Today, IT leaders struggle to manage the complexity across their IT environments. This includes not only core datacenter infrastructure, but remote and branch offices, disaster recovery sites and more. This complexity makes it difficult for the business to pursue new markets, develop advanced products & services, and tackle strategic initiatives, such as digital transformation projects.
Much of the challenge stems from legacy infrastructure, constructed with discrete resource silos, such as storage, server, virtualisation, networking and security. This fragmented design makes it difficult and time consuming to provision new IT environments to run critical business applications. Additionally, these architectures have multiple points of failure, creating a fragile IT system that is susceptible to unplanned downtime.
Managing this IT complexity demands significant process overhead for executing even basic tasks, such as adding additional capacity or upgrading software – adding unwanted friction to IT operations and slowing the business. Legacy architectures also impose financial burdens, with large upfront capital purchases required even for small-scale deployments.
This undeniable complexity has a profound impact on already-stretched IT teams. It requires the tight coordination of multiple IT specialists to handle simple operations, and – most importantly – leaves little time for true innovation.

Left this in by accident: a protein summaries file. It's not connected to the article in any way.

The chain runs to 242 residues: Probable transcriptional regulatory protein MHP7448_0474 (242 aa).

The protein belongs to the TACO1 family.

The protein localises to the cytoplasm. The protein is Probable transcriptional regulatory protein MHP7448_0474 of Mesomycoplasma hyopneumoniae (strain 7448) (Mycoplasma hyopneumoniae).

This keeps us spending a disproportionate amount of our time on tending to infrastructure. Although the infrastructure is the underlying foundation, business partners care only about the applications and services that run upon them and because the infrastructure is complex and keep us focused on the speeds and feeds, it is no wonder that according to a Nutanix survey, 57% of developers circumvent instead of collaborate with IT.
To align ourselves with the needs of the business, we need to provision resources, deploy applications and help them go to market faster. This requires us to focus on delivering services rooted upon SLAs that go across technology silos and optimises utilisation across a shared infrastructure. This is why public cloud is becoming increasingly popular.
The adoption of public cloud services has reset expectations of what enterprise IT must deliver. Internal IT consumers need infrastructure provisioned in minutes, not weeks or months. Otherwise, the business will circumvent IT teams in favor of public cloud services, creating shadow IT challenges.
Public cloud has changed how organisations pay for and consume IT services. Expensive, overprovisioned infrastructure is no longer tenable. The business expects pay-as-you-grow economics, where IT services are provided only when needed, and paid for only when used.
Solutions that are simple to deploy, manage and scale – with one-click operations for common workflows. Continuous innovation with new features and capabilities incorporated into production environments continuously, non-disruptively and with no maintenance windows. Failure to adapt to elevated expectations poses risks to the business, and makes IT teams less relevant.
To meet a diverse and expanding set of IT requirements, organisations are leveraging multiple cloud environments to power their workloads and manage valuable customer and business data.
100% software-defined architectures provide significantly more flexibility and agility than those based on specialised hardware devices, which quickly become obsolete and depreciate in value.
Application-centric datacenters provide IT infrastructure services that adapt and respond to the needs of the application. The datacenter serves the application, not vice versa.